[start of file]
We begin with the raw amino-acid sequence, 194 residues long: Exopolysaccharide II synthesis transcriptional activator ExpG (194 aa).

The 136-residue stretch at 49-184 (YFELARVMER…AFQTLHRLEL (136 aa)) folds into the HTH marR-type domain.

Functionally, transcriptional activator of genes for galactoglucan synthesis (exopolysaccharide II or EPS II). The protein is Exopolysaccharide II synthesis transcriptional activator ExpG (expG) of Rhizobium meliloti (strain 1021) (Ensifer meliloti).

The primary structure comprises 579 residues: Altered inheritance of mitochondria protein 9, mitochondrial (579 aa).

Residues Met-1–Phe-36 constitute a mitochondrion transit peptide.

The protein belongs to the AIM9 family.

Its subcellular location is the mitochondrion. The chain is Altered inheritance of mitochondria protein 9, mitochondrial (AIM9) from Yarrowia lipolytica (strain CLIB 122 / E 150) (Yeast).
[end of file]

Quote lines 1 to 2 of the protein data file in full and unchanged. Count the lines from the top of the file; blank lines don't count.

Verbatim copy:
We begin with the raw amino-acid sequence, 194 residues long: Exopolysaccharide II synthesis transcriptional activator ExpG (194 aa).

The 136-residue stretch at 49-184 (YFELARVMER…AFQTLHRLEL (136 aa)) folds into the HTH marR-type domain.